The design and delivery of hydromet products and services are tailored to inform operational decisions. For example, deliver agricultural forecasts that help farmers to determine when to plant, fertilize, or apply pesticides. For the purposes of this report, tailored services also include issuing and disseminating warnings that do not have official status alerts (e.g. alerting farmers to changes to an earlier forecast as well as disseminating official warnings).

Business data integration

 
 

Industry-specific forecast services where up-to-date business data are integrated with weather information. Examples include supply chain optimization for beverage distribution.

Value Chain

Observations

 
 

This subsumes all observations, including the operation of manual and automatic weather stations, upper air stations, remote sensing, aircraft-based sensors, Internet of Things (IoT) sensors, etc. No distinction is made here between high-quality observations used in data assimilation and other observations (e.g. used in post-processing of numerical weath- er prediction results).

Numerical weather prediction

 
 

The creation, operation, and maintenance of numerical weather prediction systems, including global and limited-area models.

Generate forecast

 
 

The manual or automatic evaluation of available data, including NWP outputs to generate weather fore- casts. This includes post-processing of NWP outputs such as to increase forecast quality with the help of model output statistics.

Issue official warnings

 
 

The issuance of official warnings which can lead to emergency procedures (e.g. evacuations). Note that the dissemination of official warnings is not included in this element: it is included in the data and information dissemination.

Tailored services

 
 

The design and delivery of hydromet products and services are tailored to inform operational decisions. For example, deliver agricultural forecasts that help farmers to determine when to plant, fertilize, or apply pesticides. For the purposes of this report, tailored services also include issuing and disseminating warnings that do not have official status alerts (e.g. alerting farmers to changes to an earlier forecast as well as disseminating official warnings).

Business data integration

 
 

Industry-specific forecast services where up-to-date business data are integrated with weather information. Examples include supply chain optimization for beverage distribution.

Guidelines for choosing the optimal service delivery model

The delivery of hydromet services along the hydromet value chain can be organized in different ways. The model chosen for a specific country depends not only on the economic principles discussed above but also on the country-specific situation and priorities. The following guidelines can help countries to navigate the issues and to decide on the optimal service delivery model.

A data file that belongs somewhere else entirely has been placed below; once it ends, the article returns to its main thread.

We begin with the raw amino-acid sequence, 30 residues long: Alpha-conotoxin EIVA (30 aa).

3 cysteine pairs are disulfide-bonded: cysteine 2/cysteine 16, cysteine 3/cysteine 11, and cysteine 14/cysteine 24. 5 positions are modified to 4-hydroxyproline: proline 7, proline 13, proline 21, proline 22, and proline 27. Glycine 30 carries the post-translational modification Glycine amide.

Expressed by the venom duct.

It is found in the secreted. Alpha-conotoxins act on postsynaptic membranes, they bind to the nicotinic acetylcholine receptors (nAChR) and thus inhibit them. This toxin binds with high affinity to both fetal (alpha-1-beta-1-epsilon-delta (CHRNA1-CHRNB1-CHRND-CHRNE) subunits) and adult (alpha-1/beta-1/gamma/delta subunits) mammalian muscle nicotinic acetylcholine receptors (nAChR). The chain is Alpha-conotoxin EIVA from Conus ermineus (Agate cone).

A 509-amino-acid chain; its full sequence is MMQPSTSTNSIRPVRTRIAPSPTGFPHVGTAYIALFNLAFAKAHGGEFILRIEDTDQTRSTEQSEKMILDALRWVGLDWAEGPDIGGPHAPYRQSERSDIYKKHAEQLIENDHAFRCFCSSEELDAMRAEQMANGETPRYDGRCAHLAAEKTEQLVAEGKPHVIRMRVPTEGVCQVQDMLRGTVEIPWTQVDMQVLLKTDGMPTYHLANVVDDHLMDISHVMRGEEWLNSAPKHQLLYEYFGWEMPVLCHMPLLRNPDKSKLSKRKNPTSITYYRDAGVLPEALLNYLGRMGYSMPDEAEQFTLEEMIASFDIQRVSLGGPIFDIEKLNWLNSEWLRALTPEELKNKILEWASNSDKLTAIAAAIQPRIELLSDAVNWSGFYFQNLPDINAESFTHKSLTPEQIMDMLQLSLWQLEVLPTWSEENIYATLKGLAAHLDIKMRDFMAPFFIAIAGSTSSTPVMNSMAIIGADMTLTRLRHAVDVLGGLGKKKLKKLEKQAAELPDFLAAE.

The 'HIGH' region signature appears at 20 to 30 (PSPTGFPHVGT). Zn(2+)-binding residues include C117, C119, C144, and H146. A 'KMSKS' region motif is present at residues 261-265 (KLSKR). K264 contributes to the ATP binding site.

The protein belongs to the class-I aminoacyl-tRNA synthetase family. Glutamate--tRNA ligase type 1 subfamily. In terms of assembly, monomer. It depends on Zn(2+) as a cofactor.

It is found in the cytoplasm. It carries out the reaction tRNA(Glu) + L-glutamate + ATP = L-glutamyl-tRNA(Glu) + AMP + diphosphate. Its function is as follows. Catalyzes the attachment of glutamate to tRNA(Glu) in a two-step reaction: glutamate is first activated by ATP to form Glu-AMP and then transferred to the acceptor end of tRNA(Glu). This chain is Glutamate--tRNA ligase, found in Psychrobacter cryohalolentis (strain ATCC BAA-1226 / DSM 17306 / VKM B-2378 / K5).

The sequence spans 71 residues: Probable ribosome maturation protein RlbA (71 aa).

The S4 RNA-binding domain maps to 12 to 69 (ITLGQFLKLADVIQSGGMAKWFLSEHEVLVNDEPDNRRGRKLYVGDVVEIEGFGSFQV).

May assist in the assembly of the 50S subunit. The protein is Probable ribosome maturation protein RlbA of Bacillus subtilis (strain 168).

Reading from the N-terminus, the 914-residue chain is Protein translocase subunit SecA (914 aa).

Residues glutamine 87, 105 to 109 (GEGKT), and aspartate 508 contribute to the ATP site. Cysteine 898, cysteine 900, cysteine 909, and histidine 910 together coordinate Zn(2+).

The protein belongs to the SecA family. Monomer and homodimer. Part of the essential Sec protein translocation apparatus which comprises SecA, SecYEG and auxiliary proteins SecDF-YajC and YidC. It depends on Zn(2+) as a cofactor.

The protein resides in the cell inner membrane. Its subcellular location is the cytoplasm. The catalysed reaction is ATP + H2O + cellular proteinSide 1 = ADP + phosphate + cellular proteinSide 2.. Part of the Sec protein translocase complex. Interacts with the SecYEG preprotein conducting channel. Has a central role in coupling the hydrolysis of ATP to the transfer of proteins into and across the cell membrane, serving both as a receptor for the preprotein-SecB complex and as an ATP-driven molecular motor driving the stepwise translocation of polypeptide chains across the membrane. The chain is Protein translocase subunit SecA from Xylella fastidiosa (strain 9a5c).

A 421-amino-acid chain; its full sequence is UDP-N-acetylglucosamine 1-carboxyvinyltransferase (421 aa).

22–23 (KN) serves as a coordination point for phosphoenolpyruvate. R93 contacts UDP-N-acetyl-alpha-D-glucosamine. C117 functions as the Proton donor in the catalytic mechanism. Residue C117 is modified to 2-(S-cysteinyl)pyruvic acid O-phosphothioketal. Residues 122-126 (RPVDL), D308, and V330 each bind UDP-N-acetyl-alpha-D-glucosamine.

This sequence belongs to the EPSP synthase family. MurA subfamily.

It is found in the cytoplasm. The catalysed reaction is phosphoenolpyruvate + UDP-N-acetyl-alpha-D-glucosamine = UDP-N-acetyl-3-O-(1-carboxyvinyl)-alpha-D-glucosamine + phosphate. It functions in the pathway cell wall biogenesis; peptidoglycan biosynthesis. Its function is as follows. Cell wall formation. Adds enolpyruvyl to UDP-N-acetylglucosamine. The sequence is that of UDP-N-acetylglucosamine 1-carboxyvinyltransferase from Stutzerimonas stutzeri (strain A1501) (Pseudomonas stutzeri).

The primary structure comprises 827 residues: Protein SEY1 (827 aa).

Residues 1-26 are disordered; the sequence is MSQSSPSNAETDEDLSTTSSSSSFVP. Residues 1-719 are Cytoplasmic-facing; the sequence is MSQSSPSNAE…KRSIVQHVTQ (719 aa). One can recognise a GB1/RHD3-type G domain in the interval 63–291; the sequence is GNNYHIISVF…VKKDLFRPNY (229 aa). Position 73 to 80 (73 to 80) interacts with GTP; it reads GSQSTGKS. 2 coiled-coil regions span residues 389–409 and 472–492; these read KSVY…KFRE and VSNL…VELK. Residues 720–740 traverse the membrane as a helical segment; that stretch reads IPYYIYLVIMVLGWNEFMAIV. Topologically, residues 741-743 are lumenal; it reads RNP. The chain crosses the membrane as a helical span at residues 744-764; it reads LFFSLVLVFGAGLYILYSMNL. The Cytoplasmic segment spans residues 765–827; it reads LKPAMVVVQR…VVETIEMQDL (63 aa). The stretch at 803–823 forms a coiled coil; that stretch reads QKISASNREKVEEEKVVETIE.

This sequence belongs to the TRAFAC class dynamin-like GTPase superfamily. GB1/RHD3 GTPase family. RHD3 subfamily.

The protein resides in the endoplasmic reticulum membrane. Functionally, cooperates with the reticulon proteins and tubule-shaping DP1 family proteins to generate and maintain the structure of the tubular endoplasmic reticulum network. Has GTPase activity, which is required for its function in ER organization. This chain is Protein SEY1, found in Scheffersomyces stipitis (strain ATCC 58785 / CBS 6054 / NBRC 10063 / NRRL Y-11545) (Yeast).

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Step1

Define which services should be provided by the hydromet value chain

 

This has to be done by considering the country-specific public interest and the potential socio-economic benefit those services provide. Some aspects of the public interest are equally important for most countries (e.g. safeguarding lives and property); others differ from country to country. For instance, country-specific public interests can be dependent on geographical features (e.g. a landlocked country does not need marine forecasts), economic priorities (e.g. agriculture, fisheries, and off-shore drilling), or geopolitical requirements (e.g. worldwide operating armed forces).

Step2

Assess which services are public services and which are not

 

The assessment should be based both on supply- and demand-side characteristics:

  • Does a service have public good characteristics?
  • Is there public interest in providing the service (e.g. public safety and security)?
  • Is there a natural monopoly in the sense that production by multiple suppliers is costlier than production by a single supplier?
  • Are economies of scale and/or scope to be expected?

Services which are of public interest and which show public good characteristics or natural monopoly features should be considered public services. In the typology introduced earlier, public services include «basic systems» and «basic services».

Step3

Determine the form of service provision for public services

 
  • Choose between a «do-it-yourself» option and a «contracting-out» option for the provision of public services: Which public services should be produced by the NMHS and which public services should be contracted to the private sector? Beside strategic considerations, decisive factors may also include the feasibility of sustainable long-term contracts with the private sector and the cost of service provision. Even if some services are contracted to the private sector, the public sector must ensure the provision and the quality of public services. Hence, the NMHS (if it has regulatory duties) or another regulatory body must be able to provide the necessary technical and organizational oversight.